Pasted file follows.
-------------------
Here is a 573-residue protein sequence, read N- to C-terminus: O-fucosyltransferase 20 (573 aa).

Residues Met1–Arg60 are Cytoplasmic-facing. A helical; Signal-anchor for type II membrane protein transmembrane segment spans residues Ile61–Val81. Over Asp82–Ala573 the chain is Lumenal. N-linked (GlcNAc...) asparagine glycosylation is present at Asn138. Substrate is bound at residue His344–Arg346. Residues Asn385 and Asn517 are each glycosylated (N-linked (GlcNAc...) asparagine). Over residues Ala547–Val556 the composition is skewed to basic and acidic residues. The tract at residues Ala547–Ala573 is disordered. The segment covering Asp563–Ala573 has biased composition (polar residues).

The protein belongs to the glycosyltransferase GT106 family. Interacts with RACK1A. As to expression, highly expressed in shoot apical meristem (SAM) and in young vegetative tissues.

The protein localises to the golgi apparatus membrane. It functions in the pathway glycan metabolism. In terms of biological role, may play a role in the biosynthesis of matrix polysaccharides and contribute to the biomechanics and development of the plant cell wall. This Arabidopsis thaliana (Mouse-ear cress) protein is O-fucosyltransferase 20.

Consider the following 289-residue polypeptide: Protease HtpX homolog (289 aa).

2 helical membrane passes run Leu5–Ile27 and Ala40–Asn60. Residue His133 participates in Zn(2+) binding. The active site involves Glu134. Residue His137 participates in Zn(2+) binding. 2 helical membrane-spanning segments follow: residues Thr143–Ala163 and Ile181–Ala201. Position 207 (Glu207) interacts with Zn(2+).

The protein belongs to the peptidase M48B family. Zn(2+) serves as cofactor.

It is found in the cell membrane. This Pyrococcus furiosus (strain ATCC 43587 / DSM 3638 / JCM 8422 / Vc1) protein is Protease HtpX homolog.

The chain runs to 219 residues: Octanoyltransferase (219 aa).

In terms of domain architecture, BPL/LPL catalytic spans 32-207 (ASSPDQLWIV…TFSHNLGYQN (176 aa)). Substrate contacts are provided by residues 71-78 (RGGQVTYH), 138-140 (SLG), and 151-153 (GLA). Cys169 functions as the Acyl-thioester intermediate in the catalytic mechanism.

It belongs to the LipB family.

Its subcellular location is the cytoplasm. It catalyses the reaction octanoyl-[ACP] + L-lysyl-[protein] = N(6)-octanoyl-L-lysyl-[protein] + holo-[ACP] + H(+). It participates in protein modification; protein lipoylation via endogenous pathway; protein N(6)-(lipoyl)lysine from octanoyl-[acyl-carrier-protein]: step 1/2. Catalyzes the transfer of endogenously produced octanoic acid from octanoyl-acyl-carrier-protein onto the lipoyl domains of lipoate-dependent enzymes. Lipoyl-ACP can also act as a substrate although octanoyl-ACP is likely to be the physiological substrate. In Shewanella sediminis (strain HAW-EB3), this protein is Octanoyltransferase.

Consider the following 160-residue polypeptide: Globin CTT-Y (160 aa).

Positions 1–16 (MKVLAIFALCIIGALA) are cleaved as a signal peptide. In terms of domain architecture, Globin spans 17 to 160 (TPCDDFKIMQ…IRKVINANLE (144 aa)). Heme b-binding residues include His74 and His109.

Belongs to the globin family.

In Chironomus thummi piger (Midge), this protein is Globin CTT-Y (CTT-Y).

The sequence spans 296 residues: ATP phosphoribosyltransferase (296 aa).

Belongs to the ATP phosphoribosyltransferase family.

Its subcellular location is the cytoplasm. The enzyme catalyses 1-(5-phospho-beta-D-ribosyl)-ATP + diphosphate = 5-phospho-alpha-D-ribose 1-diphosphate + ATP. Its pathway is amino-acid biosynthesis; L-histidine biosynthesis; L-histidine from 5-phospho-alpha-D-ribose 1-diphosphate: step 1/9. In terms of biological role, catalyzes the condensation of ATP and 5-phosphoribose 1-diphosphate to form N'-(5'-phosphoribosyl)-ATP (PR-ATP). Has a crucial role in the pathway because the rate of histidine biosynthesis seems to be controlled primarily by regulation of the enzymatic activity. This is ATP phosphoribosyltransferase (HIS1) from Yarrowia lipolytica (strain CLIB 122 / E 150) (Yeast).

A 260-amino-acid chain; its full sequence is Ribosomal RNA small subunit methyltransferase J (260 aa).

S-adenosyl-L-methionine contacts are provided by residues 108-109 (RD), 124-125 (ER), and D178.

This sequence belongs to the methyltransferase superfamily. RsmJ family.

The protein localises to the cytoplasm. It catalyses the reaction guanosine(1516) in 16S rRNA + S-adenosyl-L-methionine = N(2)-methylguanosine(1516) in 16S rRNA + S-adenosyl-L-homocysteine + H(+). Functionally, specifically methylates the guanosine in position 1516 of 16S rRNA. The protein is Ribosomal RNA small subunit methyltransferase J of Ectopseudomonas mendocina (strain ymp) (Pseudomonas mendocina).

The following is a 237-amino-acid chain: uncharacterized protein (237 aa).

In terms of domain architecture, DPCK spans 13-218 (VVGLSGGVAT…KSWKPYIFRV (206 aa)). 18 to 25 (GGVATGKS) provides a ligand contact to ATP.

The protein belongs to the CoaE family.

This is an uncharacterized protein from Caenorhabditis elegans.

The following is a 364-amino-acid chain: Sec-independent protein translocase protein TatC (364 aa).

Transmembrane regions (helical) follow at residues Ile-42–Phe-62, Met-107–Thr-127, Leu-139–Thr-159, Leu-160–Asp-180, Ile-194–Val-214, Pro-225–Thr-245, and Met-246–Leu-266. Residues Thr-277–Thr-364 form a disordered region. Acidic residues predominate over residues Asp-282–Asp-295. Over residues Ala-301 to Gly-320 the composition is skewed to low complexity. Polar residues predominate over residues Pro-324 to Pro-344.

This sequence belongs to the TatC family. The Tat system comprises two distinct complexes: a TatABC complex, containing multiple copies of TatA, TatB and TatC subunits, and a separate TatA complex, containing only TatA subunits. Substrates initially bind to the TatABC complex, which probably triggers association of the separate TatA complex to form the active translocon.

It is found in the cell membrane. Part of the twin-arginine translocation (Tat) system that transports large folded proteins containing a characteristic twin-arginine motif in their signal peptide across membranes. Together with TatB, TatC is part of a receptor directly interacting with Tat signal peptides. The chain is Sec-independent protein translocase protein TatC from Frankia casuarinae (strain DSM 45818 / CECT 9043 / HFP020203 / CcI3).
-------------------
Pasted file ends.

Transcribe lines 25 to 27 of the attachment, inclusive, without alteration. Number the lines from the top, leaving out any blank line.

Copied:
In terms of domain architecture, DPCK spans 13-218 (VVGLSGGVAT…KSWKPYIFRV (206 aa)). 18 to 25 (GGVATGKS) provides a ligand contact to ATP.

The protein belongs to the CoaE family.

This is an uncharacterized protein from Caenorhabditis elegans.